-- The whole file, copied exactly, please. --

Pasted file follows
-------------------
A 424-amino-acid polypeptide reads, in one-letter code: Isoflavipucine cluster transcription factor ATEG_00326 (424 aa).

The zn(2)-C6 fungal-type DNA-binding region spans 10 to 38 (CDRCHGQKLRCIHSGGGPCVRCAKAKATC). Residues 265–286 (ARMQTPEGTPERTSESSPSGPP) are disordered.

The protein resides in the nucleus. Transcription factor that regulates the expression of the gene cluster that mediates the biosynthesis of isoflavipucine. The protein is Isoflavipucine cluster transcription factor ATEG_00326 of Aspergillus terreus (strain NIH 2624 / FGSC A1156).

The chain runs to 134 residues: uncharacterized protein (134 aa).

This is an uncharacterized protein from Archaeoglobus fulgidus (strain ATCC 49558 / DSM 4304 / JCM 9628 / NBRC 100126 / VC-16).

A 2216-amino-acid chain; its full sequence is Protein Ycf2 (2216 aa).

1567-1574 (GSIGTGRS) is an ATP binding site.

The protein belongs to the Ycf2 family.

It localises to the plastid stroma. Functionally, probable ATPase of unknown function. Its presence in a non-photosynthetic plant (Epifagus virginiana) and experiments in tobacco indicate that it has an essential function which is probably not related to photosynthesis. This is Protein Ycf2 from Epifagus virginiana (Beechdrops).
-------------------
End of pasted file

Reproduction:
A 424-amino-acid polypeptide reads, in one-letter code: Isoflavipucine cluster transcription factor ATEG_00326 (424 aa).

The zn(2)-C6 fungal-type DNA-binding region spans 10 to 38 (CDRCHGQKLRCIHSGGGPCVRCAKAKATC). Residues 265–286 (ARMQTPEGTPERTSESSPSGPP) are disordered.

The protein resides in the nucleus. Transcription factor that regulates the expression of the gene cluster that mediates the biosynthesis of isoflavipucine. The protein is Isoflavipucine cluster transcription factor ATEG_00326 of Aspergillus terreus (strain NIH 2624 / FGSC A1156).

The chain runs to 134 residues: uncharacterized protein (134 aa).

This is an uncharacterized protein from Archaeoglobus fulgidus (strain ATCC 49558 / DSM 4304 / JCM 9628 / NBRC 100126 / VC-16).

A 2216-amino-acid chain; its full sequence is Protein Ycf2 (2216 aa).

1567-1574 (GSIGTGRS) is an ATP binding site.

The protein belongs to the Ycf2 family.

It localises to the plastid stroma. Functionally, probable ATPase of unknown function. Its presence in a non-photosynthetic plant (Epifagus virginiana) and experiments in tobacco indicate that it has an essential function which is probably not related to photosynthesis. This is Protein Ycf2 from Epifagus virginiana (Beechdrops).